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TDA Daily Agriculture Market Summary 4/1/14

Posted 10 years 86 days ago by

Highlights from Monday’s USDA “Prospective Plantings” report included below.


  • Feeder cattle steady to $5 higher; futures lower.
  • Fed cattle cash trade inactive; futures lower; beef prices lower.
  • Cotton cash prices unchanged; futures lower.
  • Grains and soybeans higher.
  • Crude oil and natural gas lower.
  • Stock markets higher.


Texas auctions reported feeder cattle prices steady to $5 higher and on Monday, Oklahoma City was $1-$3 higher on feeders and steady on stockers. Prices remain at or near record highs at many locations, but have been more variable over the past few weeks, depending on the types and condition of the cattle on offer and how well they fit buyer orders for that day. Of note, slaughter cow prices continue to rise with OKC averaging nearly $104 last week and a top of $122.50. Feeder cattle futures were lower yesterday in response to higher corn futures. The fed cattle cash trade remained quiet yesterday after averaging $150 last week, unchanged from a week prior. Reports have Initial asking prices this week at $153. No word yet on packer bids. The TCFA daily volume and price summary shows 72,200 head in formula trades this week, down only 100 head from a week ago. Wholesale boxed beef values were lower yesterday. Estimated cattle slaughter was lower than last week, but higher than a year ago. Fed cattle futures were lower in response to the lower beef values and lower hog futures.

Cotton cash prices were unchanged, but futures were modestly lower for nearby contracts and higher for new-crop contracts. Traders generally took the USDA planting intentions report as price-neutral, with the expected cotton acreage well within pre-report expectations. The market remains very concerned about the drought conditions on the Texas High Plains, which could lead to higher abandonment again this year.

Corn and grain sorghum prices were higher in response to bullish USDA reports. U.S. intended corn planted acres came in on the  low end of pre-report expectations, down 4% from last year, and the lowest acreage since 2010. However, it would still be fifth largest corn acreage on record. Corn in storage was up 30% from this time a year ago, but also on the low side of expectations. On top of that, the trade is concerned about potential planting delays in some areas.

Wheat prices followed corn and soybeans higher. Both 2014 intended acreage and stocks on hand March 1 came in a little higher than expected. Traders remain concerned about dry conditions on the U.S. Plains. Russia said it’s spring planting was ahead of last year’s pace and that wheat exports are 44% higher than they were at this time a year ago.

Stock markets closed higher yesterday said Monday that an unemployment rate of 5.2%-5.6%, well below the current 6.7%, would be “consistent with maximum sustainable employment,” suggesting Federal Reserve asset purchases with continue. A Midwest U.S. manufacturing index fell much more than expected in March. Inflation in the European “Eurozone” fell to its lowest reading since 2009, sparking fears that falling prices could stall growth.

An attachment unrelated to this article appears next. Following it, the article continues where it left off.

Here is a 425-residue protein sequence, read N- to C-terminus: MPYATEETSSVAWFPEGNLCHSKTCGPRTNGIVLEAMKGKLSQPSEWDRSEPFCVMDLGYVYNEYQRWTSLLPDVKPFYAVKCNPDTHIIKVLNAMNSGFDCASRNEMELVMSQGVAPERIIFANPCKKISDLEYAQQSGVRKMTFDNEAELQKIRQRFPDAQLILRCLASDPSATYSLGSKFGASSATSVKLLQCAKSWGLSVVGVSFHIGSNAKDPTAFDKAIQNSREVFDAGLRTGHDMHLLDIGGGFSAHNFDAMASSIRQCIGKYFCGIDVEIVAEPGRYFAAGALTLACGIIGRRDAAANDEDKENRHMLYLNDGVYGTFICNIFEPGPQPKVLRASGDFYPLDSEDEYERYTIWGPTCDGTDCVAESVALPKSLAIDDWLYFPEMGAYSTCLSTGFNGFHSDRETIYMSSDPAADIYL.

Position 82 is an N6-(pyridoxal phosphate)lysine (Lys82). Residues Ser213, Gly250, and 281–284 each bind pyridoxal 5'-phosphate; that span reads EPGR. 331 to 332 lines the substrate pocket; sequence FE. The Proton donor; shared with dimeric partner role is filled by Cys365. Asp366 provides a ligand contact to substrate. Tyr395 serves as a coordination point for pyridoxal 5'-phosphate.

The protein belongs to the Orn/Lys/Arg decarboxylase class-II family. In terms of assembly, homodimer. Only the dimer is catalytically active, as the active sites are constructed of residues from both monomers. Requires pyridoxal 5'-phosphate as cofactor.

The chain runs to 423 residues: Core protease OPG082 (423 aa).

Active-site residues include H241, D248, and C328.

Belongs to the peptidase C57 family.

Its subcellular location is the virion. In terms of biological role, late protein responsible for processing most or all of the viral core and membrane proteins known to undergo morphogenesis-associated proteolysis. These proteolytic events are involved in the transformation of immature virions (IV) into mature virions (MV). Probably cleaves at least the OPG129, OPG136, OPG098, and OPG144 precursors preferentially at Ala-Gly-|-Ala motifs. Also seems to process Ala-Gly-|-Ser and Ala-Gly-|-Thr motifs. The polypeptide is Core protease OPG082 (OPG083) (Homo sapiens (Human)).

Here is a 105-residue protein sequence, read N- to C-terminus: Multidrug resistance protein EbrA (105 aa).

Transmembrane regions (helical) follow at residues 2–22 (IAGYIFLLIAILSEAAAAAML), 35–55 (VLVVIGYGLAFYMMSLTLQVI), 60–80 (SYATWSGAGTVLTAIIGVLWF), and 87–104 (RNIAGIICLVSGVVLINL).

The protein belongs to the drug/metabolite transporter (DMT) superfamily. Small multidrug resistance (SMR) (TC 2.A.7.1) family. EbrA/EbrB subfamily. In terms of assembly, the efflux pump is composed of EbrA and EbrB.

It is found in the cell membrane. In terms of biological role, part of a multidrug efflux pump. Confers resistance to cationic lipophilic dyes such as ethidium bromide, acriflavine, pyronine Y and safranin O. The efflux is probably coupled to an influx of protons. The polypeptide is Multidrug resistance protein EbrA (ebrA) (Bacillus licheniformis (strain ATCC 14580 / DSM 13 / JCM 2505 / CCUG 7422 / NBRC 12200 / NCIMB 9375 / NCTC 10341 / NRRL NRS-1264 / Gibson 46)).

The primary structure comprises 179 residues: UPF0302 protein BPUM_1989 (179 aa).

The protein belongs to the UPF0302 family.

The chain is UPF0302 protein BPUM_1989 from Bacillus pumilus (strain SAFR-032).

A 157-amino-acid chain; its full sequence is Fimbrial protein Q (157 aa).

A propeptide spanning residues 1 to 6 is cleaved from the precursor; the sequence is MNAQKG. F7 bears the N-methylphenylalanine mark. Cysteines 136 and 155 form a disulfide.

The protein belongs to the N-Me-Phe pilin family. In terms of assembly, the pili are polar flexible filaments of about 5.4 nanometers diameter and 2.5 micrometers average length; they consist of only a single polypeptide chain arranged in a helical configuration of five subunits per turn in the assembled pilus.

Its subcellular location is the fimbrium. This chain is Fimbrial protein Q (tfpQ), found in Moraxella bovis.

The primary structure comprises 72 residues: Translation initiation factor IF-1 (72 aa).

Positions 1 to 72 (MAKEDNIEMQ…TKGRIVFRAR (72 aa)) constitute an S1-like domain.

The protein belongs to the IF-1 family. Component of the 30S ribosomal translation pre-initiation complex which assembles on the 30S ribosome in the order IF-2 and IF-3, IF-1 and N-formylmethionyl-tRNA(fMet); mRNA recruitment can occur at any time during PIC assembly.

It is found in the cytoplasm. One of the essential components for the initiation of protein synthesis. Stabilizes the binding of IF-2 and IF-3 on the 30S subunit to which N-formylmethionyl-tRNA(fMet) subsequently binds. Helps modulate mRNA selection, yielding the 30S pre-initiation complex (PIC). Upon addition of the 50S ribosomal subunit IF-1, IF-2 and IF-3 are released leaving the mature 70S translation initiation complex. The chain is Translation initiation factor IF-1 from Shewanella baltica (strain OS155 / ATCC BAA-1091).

Highlights from the USDA “Prospective Plantings” report issued Monday morning, intended planted acres and change from last year:

For the U.S.,

  • Corn planted 91.7 million acres, down 4% from last year and on the low end of pre-report expectations. If realized, it will be the lowest corn acreage since 2010, but still the fifth largest on record.
  • Soybean acres record high 81.5 million acres, up 6% from last year and slightly higher than expected.
  • All Wheat acres 55.8 million, down 1% from last year, but slightly higher than expected.
  • Cotton planted 11.1 million acres, up 7% from last year and near expectations.
  • Grain sorghum planted 6.7 million acres, down 17%.


For Texas, 2014 planting intentions and change from last year,

  • Corn -- 2.1 million acres, down 11%
  • Grain sorghum  --  2.3 million acres, down 23%
  • Cotton -- 6.4 million acres, up 10%
  • Winter wheat -- 5.9 million acres, down 5%
  • Hay -- 5.7 million acres, up 1%
  • Soybeans -- 145,000 acres, up 38%
  • Peanuts -- 140,000 acres, up 17%
  • Rice -- 135,000 acres, down 7%



Disclaimer: The information compiled in the Daily Market Summary is obtained from a variety of sources, including those available on the Internet, that are believed to be reliable and accurate, but are in no way guaranteed. This information is intended to provide only a summary of market trends and a daily snapshot of agricultural markets and economic indicators. It should not be relied upon as a sole source of market information. Commentary is the author’s alone and does not in any way convey official TDA policies.